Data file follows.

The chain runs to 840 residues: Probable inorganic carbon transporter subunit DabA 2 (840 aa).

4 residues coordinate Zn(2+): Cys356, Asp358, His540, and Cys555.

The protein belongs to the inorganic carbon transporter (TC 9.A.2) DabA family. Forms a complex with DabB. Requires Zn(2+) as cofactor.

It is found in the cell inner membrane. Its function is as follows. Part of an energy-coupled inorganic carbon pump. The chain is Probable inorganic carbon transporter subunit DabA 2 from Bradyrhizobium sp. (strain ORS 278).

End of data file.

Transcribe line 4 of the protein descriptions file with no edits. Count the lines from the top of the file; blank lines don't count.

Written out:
It is found in the cell inner membrane. Its function is as follows. Part of an energy-coupled inorganic carbon pump. The chain is Probable inorganic carbon transporter subunit DabA 2 from Bradyrhizobium sp. (strain ORS 278).